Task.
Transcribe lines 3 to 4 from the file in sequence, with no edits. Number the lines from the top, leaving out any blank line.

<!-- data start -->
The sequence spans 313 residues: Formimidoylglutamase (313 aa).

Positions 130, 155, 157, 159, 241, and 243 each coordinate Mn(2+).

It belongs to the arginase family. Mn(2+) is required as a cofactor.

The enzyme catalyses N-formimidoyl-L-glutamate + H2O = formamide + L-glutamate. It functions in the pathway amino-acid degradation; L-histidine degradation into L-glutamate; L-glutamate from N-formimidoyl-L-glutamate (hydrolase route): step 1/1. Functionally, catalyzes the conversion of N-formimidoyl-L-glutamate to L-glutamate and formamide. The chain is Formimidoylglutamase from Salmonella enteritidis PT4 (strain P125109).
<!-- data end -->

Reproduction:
It belongs to the arginase family. Mn(2+) is required as a cofactor.

The enzyme catalyses N-formimidoyl-L-glutamate + H2O = formamide + L-glutamate. It functions in the pathway amino-acid degradation; L-histidine degradation into L-glutamate; L-glutamate from N-formimidoyl-L-glutamate (hydrolase route): step 1/1. Functionally, catalyzes the conversion of N-formimidoyl-L-glutamate to L-glutamate and formamide. The chain is Formimidoylglutamase from Salmonella enteritidis PT4 (strain P125109).